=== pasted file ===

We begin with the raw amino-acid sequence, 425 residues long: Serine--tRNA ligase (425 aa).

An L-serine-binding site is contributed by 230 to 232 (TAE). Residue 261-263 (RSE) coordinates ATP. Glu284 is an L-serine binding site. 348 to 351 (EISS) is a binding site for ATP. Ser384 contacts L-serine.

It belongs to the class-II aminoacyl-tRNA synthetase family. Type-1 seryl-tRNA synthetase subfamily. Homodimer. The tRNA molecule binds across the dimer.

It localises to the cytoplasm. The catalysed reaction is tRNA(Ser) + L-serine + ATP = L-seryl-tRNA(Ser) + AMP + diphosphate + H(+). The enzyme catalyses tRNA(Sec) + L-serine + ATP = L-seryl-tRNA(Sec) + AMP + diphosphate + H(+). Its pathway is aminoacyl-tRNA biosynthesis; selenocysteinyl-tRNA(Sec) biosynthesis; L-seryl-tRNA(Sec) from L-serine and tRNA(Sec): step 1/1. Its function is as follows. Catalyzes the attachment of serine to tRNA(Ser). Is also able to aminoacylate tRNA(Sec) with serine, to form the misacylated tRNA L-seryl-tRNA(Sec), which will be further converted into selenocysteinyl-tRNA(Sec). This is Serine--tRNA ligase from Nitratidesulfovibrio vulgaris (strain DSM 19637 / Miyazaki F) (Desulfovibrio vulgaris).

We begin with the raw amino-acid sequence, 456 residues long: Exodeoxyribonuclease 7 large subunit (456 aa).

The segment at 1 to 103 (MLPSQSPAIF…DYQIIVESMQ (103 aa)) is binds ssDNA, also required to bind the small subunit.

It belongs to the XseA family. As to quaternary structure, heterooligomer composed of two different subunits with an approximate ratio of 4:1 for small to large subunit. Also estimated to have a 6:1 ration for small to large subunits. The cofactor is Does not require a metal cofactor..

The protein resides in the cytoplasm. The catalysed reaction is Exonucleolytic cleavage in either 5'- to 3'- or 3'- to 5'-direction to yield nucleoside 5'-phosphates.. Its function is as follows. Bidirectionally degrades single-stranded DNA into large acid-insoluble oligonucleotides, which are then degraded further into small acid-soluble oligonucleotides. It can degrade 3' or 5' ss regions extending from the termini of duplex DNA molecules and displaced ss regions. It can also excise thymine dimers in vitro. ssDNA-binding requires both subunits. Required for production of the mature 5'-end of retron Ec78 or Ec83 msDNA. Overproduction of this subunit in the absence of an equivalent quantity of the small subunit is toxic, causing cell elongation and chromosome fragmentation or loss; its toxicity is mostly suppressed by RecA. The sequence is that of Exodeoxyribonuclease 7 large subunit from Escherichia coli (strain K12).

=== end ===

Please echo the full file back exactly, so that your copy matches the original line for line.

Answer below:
We begin with the raw amino-acid sequence, 425 residues long: Serine--tRNA ligase (425 aa).

An L-serine-binding site is contributed by 230 to 232 (TAE). Residue 261-263 (RSE) coordinates ATP. Glu284 is an L-serine binding site. 348 to 351 (EISS) is a binding site for ATP. Ser384 contacts L-serine.

It belongs to the class-II aminoacyl-tRNA synthetase family. Type-1 seryl-tRNA synthetase subfamily. Homodimer. The tRNA molecule binds across the dimer.

It localises to the cytoplasm. The catalysed reaction is tRNA(Ser) + L-serine + ATP = L-seryl-tRNA(Ser) + AMP + diphosphate + H(+). The enzyme catalyses tRNA(Sec) + L-serine + ATP = L-seryl-tRNA(Sec) + AMP + diphosphate + H(+). Its pathway is aminoacyl-tRNA biosynthesis; selenocysteinyl-tRNA(Sec) biosynthesis; L-seryl-tRNA(Sec) from L-serine and tRNA(Sec): step 1/1. Its function is as follows. Catalyzes the attachment of serine to tRNA(Ser). Is also able to aminoacylate tRNA(Sec) with serine, to form the misacylated tRNA L-seryl-tRNA(Sec), which will be further converted into selenocysteinyl-tRNA(Sec). This is Serine--tRNA ligase from Nitratidesulfovibrio vulgaris (strain DSM 19637 / Miyazaki F) (Desulfovibrio vulgaris).

We begin with the raw amino-acid sequence, 456 residues long: Exodeoxyribonuclease 7 large subunit (456 aa).

The segment at 1 to 103 (MLPSQSPAIF…DYQIIVESMQ (103 aa)) is binds ssDNA, also required to bind the small subunit.

It belongs to the XseA family. As to quaternary structure, heterooligomer composed of two different subunits with an approximate ratio of 4:1 for small to large subunit. Also estimated to have a 6:1 ration for small to large subunits. The cofactor is Does not require a metal cofactor..

The protein resides in the cytoplasm. The catalysed reaction is Exonucleolytic cleavage in either 5'- to 3'- or 3'- to 5'-direction to yield nucleoside 5'-phosphates.. Its function is as follows. Bidirectionally degrades single-stranded DNA into large acid-insoluble oligonucleotides, which are then degraded further into small acid-soluble oligonucleotides. It can degrade 3' or 5' ss regions extending from the termini of duplex DNA molecules and displaced ss regions. It can also excise thymine dimers in vitro. ssDNA-binding requires both subunits. Required for production of the mature 5'-end of retron Ec78 or Ec83 msDNA. Overproduction of this subunit in the absence of an equivalent quantity of the small subunit is toxic, causing cell elongation and chromosome fragmentation or loss; its toxicity is mostly suppressed by RecA. The sequence is that of Exodeoxyribonuclease 7 large subunit from Escherichia coli (strain K12).